Take the 2-minute tour ×
Stack Overflow is a question and answer site for professional and enthusiast programmers. It's 100% free, no registration required.

I want to know the the best programming practice in the following use-case for a method say myMethod--

1) myMethod has some numerical purpose - say modify the contents of an array which is a private variable of the class

2) Before it does so, i need to run some critical checks on the numbers,say check1, check2, check3, any of which if fail, there is no point in going ahead. for eg. check might be to check for any negative numbers in array.

So this brings the question, what should myMethod return, how should the calling function be told that checkX has failed.

share|improve this question
If these checks are critical, you can throw an exception if they are not met. –  luanjot Jun 26 at 15:05
try to segragate checker methods separate from your array modifying method. from your main method, call checker methods first and if they pass then only call for modifying method –  Adi Jun 26 at 15:07
Exception handling would work. Or return an invalid number. Say your method would always give a positive value, just return -1 and check for that in your calling method. An exception is probably your best bet though as it's safer. –  Mike Boch Jun 26 at 15:07
If you make a method that does the critical checks say, checkArray(myArray), that method could return an array of integers containing the positions in myArray that contain bad numbers. If all numbers are good, have checkArray return -1, meaning the array is 'OK' and you can then proceed to call myMethod. –  ElliotM Jun 26 at 15:08

8 Answers 8

up vote 1 down vote accepted

You can create a custom checked exception as follows:

   class ArrayModificationException extends Exception{

          public ArrayModificationException(String message){

now in your "myMethod" add following:

  void myMethod() throws ArrayModificationException{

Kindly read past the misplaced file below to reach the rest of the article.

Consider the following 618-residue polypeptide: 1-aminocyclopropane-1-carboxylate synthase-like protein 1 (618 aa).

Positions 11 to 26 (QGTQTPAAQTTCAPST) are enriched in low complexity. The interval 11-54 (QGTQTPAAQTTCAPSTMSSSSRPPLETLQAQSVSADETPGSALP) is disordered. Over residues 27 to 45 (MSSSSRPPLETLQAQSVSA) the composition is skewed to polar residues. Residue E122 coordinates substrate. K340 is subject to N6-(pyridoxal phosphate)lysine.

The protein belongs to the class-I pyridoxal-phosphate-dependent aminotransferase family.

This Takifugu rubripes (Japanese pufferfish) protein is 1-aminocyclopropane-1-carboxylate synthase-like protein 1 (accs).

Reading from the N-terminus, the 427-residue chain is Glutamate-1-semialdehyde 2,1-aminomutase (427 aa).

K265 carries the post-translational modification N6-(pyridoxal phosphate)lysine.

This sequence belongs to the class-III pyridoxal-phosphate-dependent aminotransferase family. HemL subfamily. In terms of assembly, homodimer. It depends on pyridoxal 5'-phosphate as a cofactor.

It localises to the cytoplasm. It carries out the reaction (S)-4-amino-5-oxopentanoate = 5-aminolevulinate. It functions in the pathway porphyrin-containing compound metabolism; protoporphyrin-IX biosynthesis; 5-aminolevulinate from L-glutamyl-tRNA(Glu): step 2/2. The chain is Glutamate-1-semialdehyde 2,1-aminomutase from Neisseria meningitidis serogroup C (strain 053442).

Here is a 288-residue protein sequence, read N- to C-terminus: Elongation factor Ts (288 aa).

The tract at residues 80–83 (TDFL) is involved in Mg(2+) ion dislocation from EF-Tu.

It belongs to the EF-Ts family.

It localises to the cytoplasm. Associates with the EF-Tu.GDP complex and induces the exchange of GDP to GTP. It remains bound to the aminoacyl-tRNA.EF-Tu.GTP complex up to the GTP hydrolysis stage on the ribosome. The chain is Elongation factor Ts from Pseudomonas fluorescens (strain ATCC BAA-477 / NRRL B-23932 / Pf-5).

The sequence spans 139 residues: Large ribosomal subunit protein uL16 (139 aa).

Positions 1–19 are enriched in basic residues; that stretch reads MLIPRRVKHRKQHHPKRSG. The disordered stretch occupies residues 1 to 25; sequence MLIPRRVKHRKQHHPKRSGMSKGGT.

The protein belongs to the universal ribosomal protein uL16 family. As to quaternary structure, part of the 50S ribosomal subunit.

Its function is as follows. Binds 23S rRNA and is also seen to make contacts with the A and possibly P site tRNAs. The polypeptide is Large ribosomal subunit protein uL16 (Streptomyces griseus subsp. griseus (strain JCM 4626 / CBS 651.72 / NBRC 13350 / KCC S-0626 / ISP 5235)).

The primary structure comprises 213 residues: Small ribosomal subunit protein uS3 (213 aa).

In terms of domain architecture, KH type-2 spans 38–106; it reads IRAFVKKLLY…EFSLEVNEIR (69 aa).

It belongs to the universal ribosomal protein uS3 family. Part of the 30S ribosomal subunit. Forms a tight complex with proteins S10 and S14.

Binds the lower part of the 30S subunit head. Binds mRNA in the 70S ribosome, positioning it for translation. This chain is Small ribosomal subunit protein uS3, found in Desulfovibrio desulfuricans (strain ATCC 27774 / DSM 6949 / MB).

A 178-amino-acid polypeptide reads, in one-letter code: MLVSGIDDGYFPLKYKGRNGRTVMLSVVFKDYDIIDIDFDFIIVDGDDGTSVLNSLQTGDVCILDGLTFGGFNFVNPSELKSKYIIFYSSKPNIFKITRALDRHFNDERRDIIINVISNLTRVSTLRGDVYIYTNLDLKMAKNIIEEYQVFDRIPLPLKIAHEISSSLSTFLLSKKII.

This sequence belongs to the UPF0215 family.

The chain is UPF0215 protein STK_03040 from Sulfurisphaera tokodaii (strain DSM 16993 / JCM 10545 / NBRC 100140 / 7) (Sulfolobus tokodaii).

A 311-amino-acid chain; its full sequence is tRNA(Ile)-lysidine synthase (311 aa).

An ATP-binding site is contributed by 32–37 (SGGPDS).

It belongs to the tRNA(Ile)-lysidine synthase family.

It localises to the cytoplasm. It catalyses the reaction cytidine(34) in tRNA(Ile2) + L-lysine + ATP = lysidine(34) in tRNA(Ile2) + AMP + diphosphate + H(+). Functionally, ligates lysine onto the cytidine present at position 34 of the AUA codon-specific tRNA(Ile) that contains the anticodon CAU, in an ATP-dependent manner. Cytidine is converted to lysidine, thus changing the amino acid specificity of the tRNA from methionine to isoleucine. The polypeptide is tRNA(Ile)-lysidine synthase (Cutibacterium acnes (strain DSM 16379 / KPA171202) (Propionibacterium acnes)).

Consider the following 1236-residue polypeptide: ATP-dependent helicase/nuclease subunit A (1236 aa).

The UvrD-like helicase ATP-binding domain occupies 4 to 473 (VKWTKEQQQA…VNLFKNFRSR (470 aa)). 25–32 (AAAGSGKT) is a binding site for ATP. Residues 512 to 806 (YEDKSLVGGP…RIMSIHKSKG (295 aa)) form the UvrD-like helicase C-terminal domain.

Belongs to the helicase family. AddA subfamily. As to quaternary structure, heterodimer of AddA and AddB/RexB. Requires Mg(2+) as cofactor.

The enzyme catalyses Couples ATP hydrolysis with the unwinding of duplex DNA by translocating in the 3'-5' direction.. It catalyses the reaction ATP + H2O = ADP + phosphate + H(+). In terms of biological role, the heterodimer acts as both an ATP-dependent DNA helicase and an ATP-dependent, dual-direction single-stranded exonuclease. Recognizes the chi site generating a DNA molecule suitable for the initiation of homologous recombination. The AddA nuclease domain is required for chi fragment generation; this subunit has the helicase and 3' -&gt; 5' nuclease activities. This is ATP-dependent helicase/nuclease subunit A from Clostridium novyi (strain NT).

//code to check conditions before modifications
             //code to modify an array
             if(check fails){
                 throw new ArrayModificationException("cusom message");

where custom message would be specific message conveying the exact reason of failure.

Of course the called will decide if to handle it or re-throw it. If this is one of conditions where your code should not try to recover itself you can design this as run-time exception and just throw it without throws clause for your method

share|improve this answer
I wanted something lightweight, than full try..catch blocks. What you have written works without those? –  new_web_programmer Jun 27 at 16:03
Marked as the answer as i wanted a minimal exception handling, which is shown here, assuming it is correct. –  new_web_programmer Jun 27 at 16:06
@new_web_programmer Yes it will work without try catch. but ideally if you want to take some action when exception occurs,one of the callers better handle it gracefully with try{}catch{} block. If it is not recoverable then no need at allow and you can all it to reach at top where JVM shows you the trace –  Shailesh Vaishampayan Jun 28 at 0:24

You should throw Exceptions if any of these checks fail.

Now the question is what kind of Exception to throw. Checked or unchecked? Checked Exceptions must be caught by the calling code where as unchecked do not (but that means they might bubble up to the top of the call stack all the way up to your main method). There is vigorous debate which is better. Either way, make sure to document which Exceptions are thrown.